Leader: Lucy Starling

I was joined by 13 members on a bright and breezy morning for 5 hours of birding in this wonderful wetland habitat. The 2 hours or so before lunch were spent on the Shapwick NNR and we saw and heard a good variety of species, the first notable one being Bullfinch. I picked it up on its soft single note call, and, as invariably is the case, we saw a male and female quite close together; the male at one point, perched up in a bush, its red breast gleaming in the sunshine against a blue sky. He was shortly followed by a male Stonechat in the reeds and bull rushes.

Teal © Richard Bottle

Shoveler © Richard Bottle

It was not too long before we located a female Marsh Harrier, a species that we encountered on and off during our visit and it was great to finally get a good view of a male from Noah’s Hide, where we spent about 30 minutes or so scanning through the large flock of Wigeon to find a few pairs of Pintail and Great Crested Grebe. As always, there were Canada and Greylag geese, Mute Swan and Cormorants. Two Grey Herons sat in small islands of reeds, seemingly having constructed a nest in a small bush, much the same as do the Great White Egrets on both reserves (we saw a pair investigating the patch of reed bed as we headed back to the Shapwick car park.)

We spent about 10 minutes or so watching and listening to the chattering of a small party of Siskin feeding in the alders on our way back to the main track from Noah’s Hide, and most members managed views of the males with their black caps and the striking green and yellow plumage. A few of us saw and heard a Goldcrest. The large pool viewed from the track was again full of Wigeon, with Shoveler, Gadwall, Coot and Tufted Ducks. Water Rails squealed occasionally from the reeds, alongside some bursts of Cetti’s Warbler song and calls. Our final notable species before breaking for lunch was Raven; a pair gliding over the track, who, eventually gave us a couple of “kronks”.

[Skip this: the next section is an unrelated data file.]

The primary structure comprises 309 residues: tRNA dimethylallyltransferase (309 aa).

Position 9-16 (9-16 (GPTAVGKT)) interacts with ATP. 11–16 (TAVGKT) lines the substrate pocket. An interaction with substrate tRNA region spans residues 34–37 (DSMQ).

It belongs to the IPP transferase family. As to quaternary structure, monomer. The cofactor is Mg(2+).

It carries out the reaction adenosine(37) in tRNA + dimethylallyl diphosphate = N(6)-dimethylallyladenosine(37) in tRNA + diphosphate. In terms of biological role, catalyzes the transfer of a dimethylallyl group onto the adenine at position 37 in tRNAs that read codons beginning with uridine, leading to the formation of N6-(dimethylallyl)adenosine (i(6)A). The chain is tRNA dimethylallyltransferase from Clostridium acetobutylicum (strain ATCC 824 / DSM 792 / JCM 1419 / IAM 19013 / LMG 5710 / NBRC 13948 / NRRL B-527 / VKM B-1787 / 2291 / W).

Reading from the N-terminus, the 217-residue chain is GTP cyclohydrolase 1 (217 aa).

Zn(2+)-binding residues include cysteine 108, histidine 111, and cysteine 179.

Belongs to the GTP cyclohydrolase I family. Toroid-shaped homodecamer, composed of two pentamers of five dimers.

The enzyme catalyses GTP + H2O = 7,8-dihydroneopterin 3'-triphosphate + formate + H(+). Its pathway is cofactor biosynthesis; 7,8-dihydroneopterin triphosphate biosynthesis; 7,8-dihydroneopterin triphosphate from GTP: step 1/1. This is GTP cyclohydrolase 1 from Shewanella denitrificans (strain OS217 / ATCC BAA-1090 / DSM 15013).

Great white egret © Richard Bottle

After a fairly leisurely lunch at the picnic tables, we meandered along the track to Viewing Platform 2 and returned via the lower grassy path adjacent to Loxton’s Loop and called into Tor View hide, before getting back to the car park about 15:00hrs. As expected we saw species encountered on Shapwick, including Marsh Harriers and Great White Egret. We did add a Little Egret for good size comparison, enjoyed close views of Teal, Little Grebe, Moorhen, Pochard, Common Snipe and Lapwing (photo top of page © Richard Bottle).

Little egret © Richard Bottle

We located another small flock of Siskin and Goldfinches, again, feeding on alder, and other passerines included Greenfinch and Chaffinch along with the inevitable Great Tit; this species sang and called throughout the day showing off its great variety of bell like notes. I think only a handful of us heard a distant booming Bittern from Platform 2; a couple of birders had been there a while and had heard him booming several times.

We added Common Buzzard to the list and I believe it was only Tom R and I who saw a male Sparrowhawk skimming the cut reeds at Loxton’s to add to our brief views of a female Kestrel seen over Shapwick in the morning. Despite much searching, we did not find any Water Pipits or the male American  Ring-Necked Duck (he has been around for some three months now).

Many thanks to all for attending and to those who greatly assisted in spotting species of note and sharing telescopes. Thanks also to Richard Bottle for promptly sending some great photographs to accompany this report.

Lucy Starling